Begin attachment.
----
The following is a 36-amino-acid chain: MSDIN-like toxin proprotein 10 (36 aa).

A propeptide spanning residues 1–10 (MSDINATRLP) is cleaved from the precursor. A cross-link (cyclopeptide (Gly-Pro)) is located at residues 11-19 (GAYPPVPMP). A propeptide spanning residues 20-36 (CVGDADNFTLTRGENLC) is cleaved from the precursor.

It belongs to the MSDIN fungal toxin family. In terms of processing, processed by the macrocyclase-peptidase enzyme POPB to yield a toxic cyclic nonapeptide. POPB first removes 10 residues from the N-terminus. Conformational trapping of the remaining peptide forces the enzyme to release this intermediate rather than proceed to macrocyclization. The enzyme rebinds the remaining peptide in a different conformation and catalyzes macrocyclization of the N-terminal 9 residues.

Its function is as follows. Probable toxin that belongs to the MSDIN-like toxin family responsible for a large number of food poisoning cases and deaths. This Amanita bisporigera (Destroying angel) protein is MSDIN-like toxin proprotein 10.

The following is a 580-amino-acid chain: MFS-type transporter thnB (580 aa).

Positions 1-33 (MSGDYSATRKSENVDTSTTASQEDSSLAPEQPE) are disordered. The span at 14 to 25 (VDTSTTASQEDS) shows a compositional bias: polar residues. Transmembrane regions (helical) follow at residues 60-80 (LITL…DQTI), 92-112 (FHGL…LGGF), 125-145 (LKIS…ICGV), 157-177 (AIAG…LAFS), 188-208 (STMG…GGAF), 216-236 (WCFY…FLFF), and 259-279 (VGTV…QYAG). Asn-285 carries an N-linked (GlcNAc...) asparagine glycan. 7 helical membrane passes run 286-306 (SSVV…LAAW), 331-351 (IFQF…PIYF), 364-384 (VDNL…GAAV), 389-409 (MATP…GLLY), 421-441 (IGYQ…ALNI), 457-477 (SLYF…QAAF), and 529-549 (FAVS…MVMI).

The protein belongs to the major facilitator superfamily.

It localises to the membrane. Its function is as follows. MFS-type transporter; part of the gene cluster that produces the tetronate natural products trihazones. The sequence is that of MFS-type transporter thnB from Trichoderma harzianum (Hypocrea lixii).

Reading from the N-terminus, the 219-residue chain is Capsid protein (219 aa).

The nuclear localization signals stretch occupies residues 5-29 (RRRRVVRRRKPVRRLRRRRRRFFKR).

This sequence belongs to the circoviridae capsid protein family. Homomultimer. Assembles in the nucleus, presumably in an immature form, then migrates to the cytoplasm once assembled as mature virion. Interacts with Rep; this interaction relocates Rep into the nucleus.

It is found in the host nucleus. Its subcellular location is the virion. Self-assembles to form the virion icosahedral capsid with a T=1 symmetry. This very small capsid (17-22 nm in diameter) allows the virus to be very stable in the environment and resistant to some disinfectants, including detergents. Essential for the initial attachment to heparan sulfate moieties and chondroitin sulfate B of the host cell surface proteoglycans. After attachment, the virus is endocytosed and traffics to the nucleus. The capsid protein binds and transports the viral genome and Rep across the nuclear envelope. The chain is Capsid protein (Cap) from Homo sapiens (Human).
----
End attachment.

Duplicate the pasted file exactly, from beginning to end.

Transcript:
The following is a 36-amino-acid chain: MSDIN-like toxin proprotein 10 (36 aa).

A propeptide spanning residues 1–10 (MSDINATRLP) is cleaved from the precursor. A cross-link (cyclopeptide (Gly-Pro)) is located at residues 11-19 (GAYPPVPMP). A propeptide spanning residues 20-36 (CVGDADNFTLTRGENLC) is cleaved from the precursor.

It belongs to the MSDIN fungal toxin family. In terms of processing, processed by the macrocyclase-peptidase enzyme POPB to yield a toxic cyclic nonapeptide. POPB first removes 10 residues from the N-terminus. Conformational trapping of the remaining peptide forces the enzyme to release this intermediate rather than proceed to macrocyclization. The enzyme rebinds the remaining peptide in a different conformation and catalyzes macrocyclization of the N-terminal 9 residues.

Its function is as follows. Probable toxin that belongs to the MSDIN-like toxin family responsible for a large number of food poisoning cases and deaths. This Amanita bisporigera (Destroying angel) protein is MSDIN-like toxin proprotein 10.

The following is a 580-amino-acid chain: MFS-type transporter thnB (580 aa).

Positions 1-33 (MSGDYSATRKSENVDTSTTASQEDSSLAPEQPE) are disordered. The span at 14 to 25 (VDTSTTASQEDS) shows a compositional bias: polar residues. Transmembrane regions (helical) follow at residues 60-80 (LITL…DQTI), 92-112 (FHGL…LGGF), 125-145 (LKIS…ICGV), 157-177 (AIAG…LAFS), 188-208 (STMG…GGAF), 216-236 (WCFY…FLFF), and 259-279 (VGTV…QYAG). Asn-285 carries an N-linked (GlcNAc...) asparagine glycan. 7 helical membrane passes run 286-306 (SSVV…LAAW), 331-351 (IFQF…PIYF), 364-384 (VDNL…GAAV), 389-409 (MATP…GLLY), 421-441 (IGYQ…ALNI), 457-477 (SLYF…QAAF), and 529-549 (FAVS…MVMI).

The protein belongs to the major facilitator superfamily.

It localises to the membrane. Its function is as follows. MFS-type transporter; part of the gene cluster that produces the tetronate natural products trihazones. The sequence is that of MFS-type transporter thnB from Trichoderma harzianum (Hypocrea lixii).

Reading from the N-terminus, the 219-residue chain is Capsid protein (219 aa).

The nuclear localization signals stretch occupies residues 5-29 (RRRRVVRRRKPVRRLRRRRRRFFKR).

This sequence belongs to the circoviridae capsid protein family. Homomultimer. Assembles in the nucleus, presumably in an immature form, then migrates to the cytoplasm once assembled as mature virion. Interacts with Rep; this interaction relocates Rep into the nucleus.

It is found in the host nucleus. Its subcellular location is the virion. Self-assembles to form the virion icosahedral capsid with a T=1 symmetry. This very small capsid (17-22 nm in diameter) allows the virus to be very stable in the environment and resistant to some disinfectants, including detergents. Essential for the initial attachment to heparan sulfate moieties and chondroitin sulfate B of the host cell surface proteoglycans. After attachment, the virus is endocytosed and traffics to the nucleus. The capsid protein binds and transports the viral genome and Rep across the nuclear envelope. The chain is Capsid protein (Cap) from Homo sapiens (Human).